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Sheryl Kraft

Sheryl Kraft, a freelance writer and breast cancer survivor, was born in Long Beach, New York. She currently lives in Connecticut with her husband Alan and dog Chloe, where her nest is empty of her two sons Jonathan. Sheryl writes articles and essays on breast cancer and contributes to a variety of publications and websites where she writes on general health and wellness issues. She earned her MFA in writing from Sarah Lawrence College in 2005.

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7 Ways to Make Waking Up a Breeze
7 Ways to Make Waking Up a Breeze

7 Ways to Make Waking Up a Breeze

If you have trouble waking up, you may want to try these tips to make it easier to get out of bed in the morning.

Your Wellness

Brrring! Buzzzz! Beeeeep!

Ugh. It's time to wake up.

If you're lucky enough to be the type to pop right out of bed (I never could understand how some people wake up with a smile, raring to go), you might not want to bother reading any further.

But, if you're like me—and I suspect millions of others—who have trouble summoning their inner early bird, or someone for whom pulling the covers over your head feels like a natural reflex, you might want to invest a few minutes in learning some ways to help make the process easier.

  1. Turn in 15 minutes earlier every three or four days. Sometimes it's tough to wake up in the morning simply because you're going to sleep too late. Seems obvious, I know—especially when you consider that bedtime is so ingrained. Your circadian rhythm, the driving power behind your sleep/wake habits, is a powerful force. So, while biology may mind you, this is a small step you can take to change your patterns. Any improvement—even a slight one—is better than none, right? If you have trouble falling asleep earlier than normal, research finds that yoga and deep breathing are proven remedies to help improve sleep patterns.
  2. Let the sun in. Light plays a huge role in resetting your circadian clock. Think about it: If light makes it difficult for you to fall asleep, that means it makes it easier to wake you up in the morning. Our eyes have light-sensitive cells that send signals to our brain, informing us if it's nighttime or daytime, thus influencing our internal clock. So, just as you would dim the lights to induce sleep, turn them up to induce wakefulness, whether that means throwing open the curtains; going outside for a walk with your pooch, your coffee, or both; or sitting in front of a window and basking in the sunlight. (No sunlight? A bright artificial light will do, too.)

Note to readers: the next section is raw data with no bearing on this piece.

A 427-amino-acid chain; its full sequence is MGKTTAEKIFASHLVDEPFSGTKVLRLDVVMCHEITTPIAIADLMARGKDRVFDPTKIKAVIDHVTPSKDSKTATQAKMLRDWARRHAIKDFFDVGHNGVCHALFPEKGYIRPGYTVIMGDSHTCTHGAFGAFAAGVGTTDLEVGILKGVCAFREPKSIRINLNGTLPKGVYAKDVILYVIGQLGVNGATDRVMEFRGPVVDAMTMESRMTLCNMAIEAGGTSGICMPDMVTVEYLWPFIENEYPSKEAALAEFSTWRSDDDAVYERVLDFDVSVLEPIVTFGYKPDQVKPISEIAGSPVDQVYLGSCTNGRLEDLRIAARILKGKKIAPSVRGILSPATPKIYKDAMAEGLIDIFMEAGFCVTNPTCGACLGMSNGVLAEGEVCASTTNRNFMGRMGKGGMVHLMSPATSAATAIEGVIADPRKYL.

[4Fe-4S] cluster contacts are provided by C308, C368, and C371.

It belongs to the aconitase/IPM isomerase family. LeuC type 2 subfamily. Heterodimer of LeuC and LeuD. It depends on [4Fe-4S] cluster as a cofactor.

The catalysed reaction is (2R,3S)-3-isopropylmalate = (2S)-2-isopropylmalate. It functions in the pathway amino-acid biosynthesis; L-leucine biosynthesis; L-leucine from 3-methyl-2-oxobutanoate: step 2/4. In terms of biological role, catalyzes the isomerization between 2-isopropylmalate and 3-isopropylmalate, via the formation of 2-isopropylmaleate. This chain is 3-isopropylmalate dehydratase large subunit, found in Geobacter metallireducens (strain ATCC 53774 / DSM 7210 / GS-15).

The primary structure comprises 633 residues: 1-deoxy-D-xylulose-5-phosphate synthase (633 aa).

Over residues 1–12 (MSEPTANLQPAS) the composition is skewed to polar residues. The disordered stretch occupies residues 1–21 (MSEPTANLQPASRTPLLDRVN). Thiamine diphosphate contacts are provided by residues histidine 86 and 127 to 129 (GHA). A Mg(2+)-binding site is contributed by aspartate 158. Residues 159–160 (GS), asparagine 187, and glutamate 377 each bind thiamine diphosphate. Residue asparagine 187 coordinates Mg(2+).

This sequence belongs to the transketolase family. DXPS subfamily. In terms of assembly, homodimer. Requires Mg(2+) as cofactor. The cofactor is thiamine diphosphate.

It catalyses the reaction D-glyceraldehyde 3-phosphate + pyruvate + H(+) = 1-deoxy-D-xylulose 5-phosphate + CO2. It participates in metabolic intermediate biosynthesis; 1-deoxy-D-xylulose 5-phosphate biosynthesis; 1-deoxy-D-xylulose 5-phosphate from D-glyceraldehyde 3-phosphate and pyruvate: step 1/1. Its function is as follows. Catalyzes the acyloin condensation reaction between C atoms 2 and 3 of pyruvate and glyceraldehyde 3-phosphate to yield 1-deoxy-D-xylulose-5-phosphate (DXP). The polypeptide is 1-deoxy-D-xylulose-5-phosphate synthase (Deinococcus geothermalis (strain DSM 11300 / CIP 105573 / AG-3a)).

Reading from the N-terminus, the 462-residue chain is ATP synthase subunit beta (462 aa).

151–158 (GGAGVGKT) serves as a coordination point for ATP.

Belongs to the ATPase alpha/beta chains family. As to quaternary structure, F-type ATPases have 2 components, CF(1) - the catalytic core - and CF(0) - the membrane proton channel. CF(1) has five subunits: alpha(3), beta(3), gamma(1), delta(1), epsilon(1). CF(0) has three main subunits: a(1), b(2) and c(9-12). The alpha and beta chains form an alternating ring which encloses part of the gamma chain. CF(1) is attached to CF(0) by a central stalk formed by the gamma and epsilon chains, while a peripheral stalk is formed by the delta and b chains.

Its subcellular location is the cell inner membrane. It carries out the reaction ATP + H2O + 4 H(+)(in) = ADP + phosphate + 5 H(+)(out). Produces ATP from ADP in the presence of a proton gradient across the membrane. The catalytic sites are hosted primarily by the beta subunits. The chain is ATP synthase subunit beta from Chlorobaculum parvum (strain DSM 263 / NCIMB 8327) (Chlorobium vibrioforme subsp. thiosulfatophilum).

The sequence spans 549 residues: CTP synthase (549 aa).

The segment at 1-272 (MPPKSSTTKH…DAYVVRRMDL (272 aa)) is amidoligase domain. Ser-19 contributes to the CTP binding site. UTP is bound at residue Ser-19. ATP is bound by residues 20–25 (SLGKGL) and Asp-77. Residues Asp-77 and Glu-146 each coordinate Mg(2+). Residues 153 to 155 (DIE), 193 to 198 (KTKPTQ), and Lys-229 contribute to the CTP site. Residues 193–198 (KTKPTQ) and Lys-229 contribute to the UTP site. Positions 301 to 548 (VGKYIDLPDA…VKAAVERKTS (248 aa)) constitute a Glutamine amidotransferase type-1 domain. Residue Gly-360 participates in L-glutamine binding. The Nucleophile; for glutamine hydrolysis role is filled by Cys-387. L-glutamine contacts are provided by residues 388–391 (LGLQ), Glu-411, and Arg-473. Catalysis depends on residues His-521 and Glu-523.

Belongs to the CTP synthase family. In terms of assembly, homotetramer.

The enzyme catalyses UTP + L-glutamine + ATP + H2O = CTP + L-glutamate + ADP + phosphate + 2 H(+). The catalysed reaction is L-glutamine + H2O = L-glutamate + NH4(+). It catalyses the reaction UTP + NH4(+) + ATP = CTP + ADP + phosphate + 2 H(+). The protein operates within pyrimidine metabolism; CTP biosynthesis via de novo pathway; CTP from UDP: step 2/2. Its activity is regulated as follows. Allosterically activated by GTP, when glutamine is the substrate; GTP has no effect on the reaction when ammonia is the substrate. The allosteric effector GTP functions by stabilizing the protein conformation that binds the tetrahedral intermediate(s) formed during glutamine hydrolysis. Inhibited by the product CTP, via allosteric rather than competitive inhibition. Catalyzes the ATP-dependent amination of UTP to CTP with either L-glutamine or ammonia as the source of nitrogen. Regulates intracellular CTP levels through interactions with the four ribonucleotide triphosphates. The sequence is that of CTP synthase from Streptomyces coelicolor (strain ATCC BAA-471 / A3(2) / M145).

3. Stretch—and then stretch some more. This is something I've been doing (and enjoying) lately, not specifically to wake me up but to ease my morning stiffness (may be time for a new mattress—anyone have any good recommendations?). But aside from helping my body kick the kinks, stretching is a great way to feel energized and refreshed. Here are some easy stretches from the Mayo Clinic. (I recently purchased this mat for stretching, and love it. It's cushy and easy to store).
  4. Plan ahead. This may take a little extra time the night before, but it really helps to make your mornings a little less hectic and run more smoothly when you might not be running on all engines. The night before, plan and lay out your clothing and anything else you might need for the next day, make a to-do list, write out and schedule all your outgoing emails. Anything that makes the morning easier will make waking up easier, too.
  5. Put your clock across the room. The snooze button is all-too-enticing if it's within reach. Once you're out of bed, it's easier to stay there and start your day.
  6. Put your coffee on a timer. There's nothing more enticing than the aroma of coffee to get you out of bed. Some machines, like this one, have built in timers. Others don't, including this Nespresso I just splurged on, but it makes me so happy—I absolutely love the coffee! I always look forward to that first cup, and that's usually enough to get me to throw my covers off most mornings.
  7. Put out a cozy robe. Unlike your clock, keep it close by. Knowing that you can snuggle into it makes it easier to lose the covers.

Want to read some more about health at midlife?
Is Your Everyday Life Setting You Up for Pain?
Menopause and Anxiety: The Connection
How to Take Care of Your Heart After Menopause

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